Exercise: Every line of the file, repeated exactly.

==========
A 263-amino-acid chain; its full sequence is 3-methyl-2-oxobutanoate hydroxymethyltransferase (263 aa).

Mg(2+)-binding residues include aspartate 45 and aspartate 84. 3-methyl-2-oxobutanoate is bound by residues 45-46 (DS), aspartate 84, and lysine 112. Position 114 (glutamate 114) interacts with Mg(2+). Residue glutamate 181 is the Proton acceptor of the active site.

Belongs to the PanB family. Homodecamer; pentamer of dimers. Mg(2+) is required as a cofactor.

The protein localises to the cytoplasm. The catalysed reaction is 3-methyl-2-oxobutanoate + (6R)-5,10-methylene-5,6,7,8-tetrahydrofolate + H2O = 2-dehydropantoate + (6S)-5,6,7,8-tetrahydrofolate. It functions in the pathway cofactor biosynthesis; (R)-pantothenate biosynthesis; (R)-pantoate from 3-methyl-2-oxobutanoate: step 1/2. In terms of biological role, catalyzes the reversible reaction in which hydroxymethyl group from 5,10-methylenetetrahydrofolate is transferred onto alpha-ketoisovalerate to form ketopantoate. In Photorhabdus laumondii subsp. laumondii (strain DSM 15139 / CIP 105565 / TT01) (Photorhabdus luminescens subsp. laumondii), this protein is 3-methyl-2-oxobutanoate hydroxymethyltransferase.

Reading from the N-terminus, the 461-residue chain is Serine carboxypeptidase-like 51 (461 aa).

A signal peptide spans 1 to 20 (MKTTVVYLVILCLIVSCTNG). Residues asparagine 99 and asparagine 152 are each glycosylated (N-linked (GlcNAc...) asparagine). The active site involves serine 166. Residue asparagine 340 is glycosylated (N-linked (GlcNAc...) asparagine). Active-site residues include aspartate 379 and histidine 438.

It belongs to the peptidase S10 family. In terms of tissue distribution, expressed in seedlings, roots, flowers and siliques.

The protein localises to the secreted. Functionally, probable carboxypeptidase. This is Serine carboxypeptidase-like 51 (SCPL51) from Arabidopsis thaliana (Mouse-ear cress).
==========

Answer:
A 263-amino-acid chain; its full sequence is 3-methyl-2-oxobutanoate hydroxymethyltransferase (263 aa).

Mg(2+)-binding residues include aspartate 45 and aspartate 84. 3-methyl-2-oxobutanoate is bound by residues 45-46 (DS), aspartate 84, and lysine 112. Position 114 (glutamate 114) interacts with Mg(2+). Residue glutamate 181 is the Proton acceptor of the active site.

Belongs to the PanB family. Homodecamer; pentamer of dimers. Mg(2+) is required as a cofactor.

The protein localises to the cytoplasm. The catalysed reaction is 3-methyl-2-oxobutanoate + (6R)-5,10-methylene-5,6,7,8-tetrahydrofolate + H2O = 2-dehydropantoate + (6S)-5,6,7,8-tetrahydrofolate. It functions in the pathway cofactor biosynthesis; (R)-pantothenate biosynthesis; (R)-pantoate from 3-methyl-2-oxobutanoate: step 1/2. In terms of biological role, catalyzes the reversible reaction in which hydroxymethyl group from 5,10-methylenetetrahydrofolate is transferred onto alpha-ketoisovalerate to form ketopantoate. In Photorhabdus laumondii subsp. laumondii (strain DSM 15139 / CIP 105565 / TT01) (Photorhabdus luminescens subsp. laumondii), this protein is 3-methyl-2-oxobutanoate hydroxymethyltransferase.

Reading from the N-terminus, the 461-residue chain is Serine carboxypeptidase-like 51 (461 aa).

A signal peptide spans 1 to 20 (MKTTVVYLVILCLIVSCTNG). Residues asparagine 99 and asparagine 152 are each glycosylated (N-linked (GlcNAc...) asparagine). The active site involves serine 166. Residue asparagine 340 is glycosylated (N-linked (GlcNAc...) asparagine). Active-site residues include aspartate 379 and histidine 438.

It belongs to the peptidase S10 family. In terms of tissue distribution, expressed in seedlings, roots, flowers and siliques.

The protein localises to the secreted. Functionally, probable carboxypeptidase. This is Serine carboxypeptidase-like 51 (SCPL51) from Arabidopsis thaliana (Mouse-ear cress).